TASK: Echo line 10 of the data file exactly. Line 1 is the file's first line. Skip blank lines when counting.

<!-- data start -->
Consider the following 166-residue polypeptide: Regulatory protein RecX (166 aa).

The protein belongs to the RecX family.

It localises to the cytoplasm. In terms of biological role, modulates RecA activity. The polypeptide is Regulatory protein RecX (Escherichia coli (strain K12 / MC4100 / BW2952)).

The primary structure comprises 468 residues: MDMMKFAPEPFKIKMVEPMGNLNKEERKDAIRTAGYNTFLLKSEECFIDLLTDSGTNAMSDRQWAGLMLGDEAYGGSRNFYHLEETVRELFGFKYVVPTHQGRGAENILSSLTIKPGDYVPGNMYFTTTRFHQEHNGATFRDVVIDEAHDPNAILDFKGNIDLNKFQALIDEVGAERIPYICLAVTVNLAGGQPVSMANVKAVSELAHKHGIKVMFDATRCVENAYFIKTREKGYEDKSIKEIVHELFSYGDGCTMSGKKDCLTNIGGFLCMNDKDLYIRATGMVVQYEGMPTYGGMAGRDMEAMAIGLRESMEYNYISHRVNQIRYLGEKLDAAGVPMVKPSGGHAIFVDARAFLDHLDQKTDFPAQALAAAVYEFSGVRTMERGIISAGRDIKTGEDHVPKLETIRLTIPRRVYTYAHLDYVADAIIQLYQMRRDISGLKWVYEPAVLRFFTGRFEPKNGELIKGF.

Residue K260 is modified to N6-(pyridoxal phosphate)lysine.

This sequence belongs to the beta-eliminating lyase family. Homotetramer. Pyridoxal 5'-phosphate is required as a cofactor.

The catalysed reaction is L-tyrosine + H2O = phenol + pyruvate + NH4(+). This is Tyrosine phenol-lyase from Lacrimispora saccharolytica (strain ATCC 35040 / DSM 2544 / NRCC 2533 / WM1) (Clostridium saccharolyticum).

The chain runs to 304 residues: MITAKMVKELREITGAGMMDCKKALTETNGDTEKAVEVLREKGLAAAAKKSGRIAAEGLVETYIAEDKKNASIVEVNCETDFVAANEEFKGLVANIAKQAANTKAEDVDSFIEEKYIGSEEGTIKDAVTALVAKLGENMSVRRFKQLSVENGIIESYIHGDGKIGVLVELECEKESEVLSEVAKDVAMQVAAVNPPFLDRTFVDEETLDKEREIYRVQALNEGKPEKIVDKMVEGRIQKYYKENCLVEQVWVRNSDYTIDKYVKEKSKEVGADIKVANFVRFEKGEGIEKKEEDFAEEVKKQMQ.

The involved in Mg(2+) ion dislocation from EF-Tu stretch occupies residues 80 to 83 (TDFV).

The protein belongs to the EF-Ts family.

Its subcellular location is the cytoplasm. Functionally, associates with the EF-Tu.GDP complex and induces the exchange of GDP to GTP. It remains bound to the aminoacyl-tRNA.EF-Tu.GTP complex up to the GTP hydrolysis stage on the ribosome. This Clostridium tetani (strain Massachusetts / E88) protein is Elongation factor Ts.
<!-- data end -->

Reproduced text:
The protein belongs to the EF-Ts family.